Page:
Enemy: Minnesota Timberwolves
3SOB Forecast*: 39-43
What’s the story in the Twin Cities?
A member of the Minnesota Timberwolves’ organization must have punched a mirror, walked under a ladder, seen a black cat, left their keys on the table, or something of the sort, because they were at the hands of Murphy’s law to the fullest extent in 2012-13.
Still looking for their first above .400 season since Kevin Garnett laced up his Minnesota blue kicks — let that sink in for a moment — the Wolves were primed as the next big media darling, projected to finally take the leap back to the playoff discussion.
Instead, they met the ugly fate of disappointment, in large part thanks to the loss of this generation’s franchise Kevin, Kevin Love, for the majority of the season due to a twice-broken right hand and a troubling knee problem that ultimately required surgery. As a result, Wolves fans were forced to see a lot more of Derrick Williams and former Grizzlies’ fan favorite Dante Cunningham, than they likely ever wanted to.
Love was not alone in the Minnesota pool of poor fortunes, though. Ace point guard Ricky Rubio struggled mightily to reacquaint himself to the NBA grind after missing the first month and a half of the season with the tail end of an ACL injury. Additionally, the team gambled on the knees of Brandon Roy last summer; and lost, free agent acquisition Chase Budinger tore his meniscus just seven games into his debut season with the Wolves, and big man Nikola Pekovic was sidelined with a strained abdomen and contused calf, among other things, at different points throughout the year. Heck, even Coach Rick Adelman had to disappear for eleven games, while tending to his ailing wife.
Their luck continued into the off-season, when Swiss (or should I say Russian) army knife forward Andrei Kirilenko decided to bolt via free agency to a team that will pay him less than a third of what his contract in the Twin Cities was primed to write his check for. He was replaced on the roster this summer by the equally lengthy and comparably defensively proficient Corey Brewer. Brewer is a bit more limited on the offensive end, but will wear out the welcome of a green light to shoot, if given the liberty.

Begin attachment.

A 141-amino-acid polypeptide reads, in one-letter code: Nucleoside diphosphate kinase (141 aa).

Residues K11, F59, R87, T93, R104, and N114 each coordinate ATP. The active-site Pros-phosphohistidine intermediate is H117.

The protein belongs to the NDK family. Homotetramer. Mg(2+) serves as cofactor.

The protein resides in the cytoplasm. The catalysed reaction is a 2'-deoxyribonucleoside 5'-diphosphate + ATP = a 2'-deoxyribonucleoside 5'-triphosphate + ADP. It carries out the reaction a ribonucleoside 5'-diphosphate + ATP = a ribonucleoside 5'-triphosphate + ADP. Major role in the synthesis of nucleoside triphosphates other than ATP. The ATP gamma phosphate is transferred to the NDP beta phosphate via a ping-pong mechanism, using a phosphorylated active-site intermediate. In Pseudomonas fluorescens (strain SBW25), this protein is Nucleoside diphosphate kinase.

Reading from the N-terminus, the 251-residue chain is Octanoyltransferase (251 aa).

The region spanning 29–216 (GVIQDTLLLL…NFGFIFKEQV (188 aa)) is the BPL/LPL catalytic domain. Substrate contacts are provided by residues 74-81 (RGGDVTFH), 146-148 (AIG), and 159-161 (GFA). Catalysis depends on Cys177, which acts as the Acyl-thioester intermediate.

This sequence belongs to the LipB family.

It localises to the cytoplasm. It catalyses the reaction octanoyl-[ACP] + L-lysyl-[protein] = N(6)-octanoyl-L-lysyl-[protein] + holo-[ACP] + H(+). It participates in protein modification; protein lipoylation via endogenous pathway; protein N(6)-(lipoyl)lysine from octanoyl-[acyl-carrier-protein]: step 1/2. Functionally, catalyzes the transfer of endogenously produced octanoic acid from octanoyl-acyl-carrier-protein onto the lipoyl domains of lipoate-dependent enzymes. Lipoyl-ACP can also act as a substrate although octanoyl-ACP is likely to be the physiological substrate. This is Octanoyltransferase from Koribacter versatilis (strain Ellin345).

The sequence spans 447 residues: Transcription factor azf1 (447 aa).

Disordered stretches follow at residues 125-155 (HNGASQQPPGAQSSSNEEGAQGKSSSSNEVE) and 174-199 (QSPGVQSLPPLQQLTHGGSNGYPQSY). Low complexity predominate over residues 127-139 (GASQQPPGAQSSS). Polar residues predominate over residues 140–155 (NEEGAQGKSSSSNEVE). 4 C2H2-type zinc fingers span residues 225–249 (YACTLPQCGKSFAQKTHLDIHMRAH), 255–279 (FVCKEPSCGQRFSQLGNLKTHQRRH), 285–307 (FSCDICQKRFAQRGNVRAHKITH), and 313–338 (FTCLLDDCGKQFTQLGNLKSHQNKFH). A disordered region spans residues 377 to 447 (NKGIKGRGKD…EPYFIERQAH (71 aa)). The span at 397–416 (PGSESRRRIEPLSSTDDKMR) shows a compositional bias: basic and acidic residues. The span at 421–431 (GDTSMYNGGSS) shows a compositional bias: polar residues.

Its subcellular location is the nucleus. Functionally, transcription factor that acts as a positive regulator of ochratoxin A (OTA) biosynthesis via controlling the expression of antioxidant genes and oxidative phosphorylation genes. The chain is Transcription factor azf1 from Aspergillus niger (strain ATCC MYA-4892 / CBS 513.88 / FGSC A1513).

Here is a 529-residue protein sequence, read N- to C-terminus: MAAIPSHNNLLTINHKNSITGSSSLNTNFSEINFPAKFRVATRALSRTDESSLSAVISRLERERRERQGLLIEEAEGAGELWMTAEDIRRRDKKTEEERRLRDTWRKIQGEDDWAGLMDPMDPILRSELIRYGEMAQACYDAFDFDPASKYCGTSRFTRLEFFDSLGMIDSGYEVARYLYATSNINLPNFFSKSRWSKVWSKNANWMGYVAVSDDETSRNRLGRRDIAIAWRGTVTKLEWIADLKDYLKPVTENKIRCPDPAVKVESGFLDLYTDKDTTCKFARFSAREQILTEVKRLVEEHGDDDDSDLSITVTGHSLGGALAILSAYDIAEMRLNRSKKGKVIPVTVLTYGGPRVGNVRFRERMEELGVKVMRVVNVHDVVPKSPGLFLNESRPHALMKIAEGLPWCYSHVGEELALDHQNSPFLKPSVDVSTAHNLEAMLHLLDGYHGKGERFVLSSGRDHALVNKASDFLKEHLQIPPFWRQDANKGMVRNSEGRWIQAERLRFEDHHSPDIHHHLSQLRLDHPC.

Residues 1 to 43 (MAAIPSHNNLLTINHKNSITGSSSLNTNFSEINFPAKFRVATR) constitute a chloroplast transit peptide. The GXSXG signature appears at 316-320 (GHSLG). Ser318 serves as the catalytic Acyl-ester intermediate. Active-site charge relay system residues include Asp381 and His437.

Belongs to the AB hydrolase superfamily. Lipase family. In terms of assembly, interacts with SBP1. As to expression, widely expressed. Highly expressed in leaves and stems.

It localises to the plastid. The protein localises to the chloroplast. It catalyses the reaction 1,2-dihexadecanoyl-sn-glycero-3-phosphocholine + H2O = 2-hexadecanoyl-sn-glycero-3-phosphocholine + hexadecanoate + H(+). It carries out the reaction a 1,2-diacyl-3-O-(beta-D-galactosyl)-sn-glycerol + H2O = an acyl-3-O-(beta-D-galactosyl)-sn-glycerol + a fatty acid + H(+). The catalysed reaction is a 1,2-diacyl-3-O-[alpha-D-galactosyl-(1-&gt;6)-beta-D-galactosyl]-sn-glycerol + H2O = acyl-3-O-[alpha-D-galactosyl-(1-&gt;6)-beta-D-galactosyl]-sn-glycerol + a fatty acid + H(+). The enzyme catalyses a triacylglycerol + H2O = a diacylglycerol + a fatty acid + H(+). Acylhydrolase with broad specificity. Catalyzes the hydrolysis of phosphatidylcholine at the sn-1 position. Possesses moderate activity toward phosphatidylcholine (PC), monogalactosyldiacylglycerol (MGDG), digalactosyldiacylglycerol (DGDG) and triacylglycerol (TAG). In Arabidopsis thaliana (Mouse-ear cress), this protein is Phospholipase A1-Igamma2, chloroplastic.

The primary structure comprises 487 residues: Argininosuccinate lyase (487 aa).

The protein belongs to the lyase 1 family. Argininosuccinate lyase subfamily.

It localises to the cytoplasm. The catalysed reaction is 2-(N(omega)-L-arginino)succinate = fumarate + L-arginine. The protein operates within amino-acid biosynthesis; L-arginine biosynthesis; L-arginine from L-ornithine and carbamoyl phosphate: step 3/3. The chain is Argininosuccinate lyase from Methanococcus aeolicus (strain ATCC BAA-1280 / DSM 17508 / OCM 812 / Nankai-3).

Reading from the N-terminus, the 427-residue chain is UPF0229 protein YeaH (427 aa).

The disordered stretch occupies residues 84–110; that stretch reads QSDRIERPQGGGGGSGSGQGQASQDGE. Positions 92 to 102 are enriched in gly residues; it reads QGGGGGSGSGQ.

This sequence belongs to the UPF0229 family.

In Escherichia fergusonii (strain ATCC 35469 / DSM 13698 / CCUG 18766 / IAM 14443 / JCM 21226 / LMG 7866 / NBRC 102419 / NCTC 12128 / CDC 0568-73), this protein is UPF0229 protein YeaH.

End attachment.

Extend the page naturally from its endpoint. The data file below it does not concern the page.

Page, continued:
If there is a silver lining to the outlook, it is rooted in two things: 1) belief in reversion to the mean, in that luck will sway back to their favor, that those whom are finally healthy will stay healthy, and 2) the fact that they were able to resolve the contract dispute with Pekovic. The five-year $60 million contract that the Serbian monster was locked into may turn out a bit steep, but for the time being it is important that management does whatever it can to prove a commitment to winning for not only the sake of it’s fans, but to keep Love and Rubio happy — and present — for as long as it can.
Who are they cooking with?
Even though the landscape of the roster remains largely the same as last season, the fact that the Timberwolves’ cornerstones Rubio and Love spent an entirety of three games on the court together makes the overall team performance statistics provide a pretty inconclusive look into the future. As such, we are limited to a more traditional analysis of the roster going forward.
It would seem fitting then, to begin with Rubio and Love.
Rubio continued to pass the ball well in 2012-13, but with a revolving door of a supporting cast, was exposed for the weak scoring and shooting weapon that he is. His shot chart was basically dreadful from anywhere other than the corners — a place where a point guard with the ball in his hands at most times rarely finds himself the opportunity to camp out. His most trusted running mate on in the backcourt for much of the year was Russian rookie Alexey Shved, who had his moments as a potential dynamite scorer, but on the whole maintained a turbulent 37.2% field goal percentage on the season.
Love played a meager eighteen games last year, but in his limited sample showed his continued ability to be an animal on the glass, with a rebound rate rivaled only by Reggie Evans (23.3% of missed shots). To the contrary, his shooting numbers were far off-base, at an abysmal 35.2%, but I would opt not to put much stake into it, as he was never really able to settle in.
The also-returning Pekovic is likely to be a major determinant of the team’s success in his own right. Pek caught the league by surprise in 2011-12, but opposing defenses were sure to have him on the scouting report last season. Combine that with the lack of Love, and his scoring efficiency dipped a little, but he still continued to improve his game in other aspects. His turnover ratio, rebound rate, and propensity towards fouls are still all trending in the right direction, and he boasted a strong PER of 20.26.